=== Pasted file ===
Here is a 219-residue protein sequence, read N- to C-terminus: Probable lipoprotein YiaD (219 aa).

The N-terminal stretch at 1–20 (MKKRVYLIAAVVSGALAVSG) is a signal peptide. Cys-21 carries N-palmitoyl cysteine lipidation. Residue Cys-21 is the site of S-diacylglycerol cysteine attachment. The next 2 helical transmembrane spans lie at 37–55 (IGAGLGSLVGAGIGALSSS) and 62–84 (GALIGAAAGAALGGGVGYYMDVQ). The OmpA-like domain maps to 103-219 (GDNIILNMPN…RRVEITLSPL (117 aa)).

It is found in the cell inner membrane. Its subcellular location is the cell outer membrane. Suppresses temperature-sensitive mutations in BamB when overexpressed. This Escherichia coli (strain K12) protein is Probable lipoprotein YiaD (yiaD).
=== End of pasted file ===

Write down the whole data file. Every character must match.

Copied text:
Here is a 219-residue protein sequence, read N- to C-terminus: Probable lipoprotein YiaD (219 aa).

The N-terminal stretch at 1–20 (MKKRVYLIAAVVSGALAVSG) is a signal peptide. Cys-21 carries N-palmitoyl cysteine lipidation. Residue Cys-21 is the site of S-diacylglycerol cysteine attachment. The next 2 helical transmembrane spans lie at 37–55 (IGAGLGSLVGAGIGALSSS) and 62–84 (GALIGAAAGAALGGGVGYYMDVQ). The OmpA-like domain maps to 103-219 (GDNIILNMPN…RRVEITLSPL (117 aa)).

It is found in the cell inner membrane. Its subcellular location is the cell outer membrane. Suppresses temperature-sensitive mutations in BamB when overexpressed. This Escherichia coli (strain K12) protein is Probable lipoprotein YiaD (yiaD).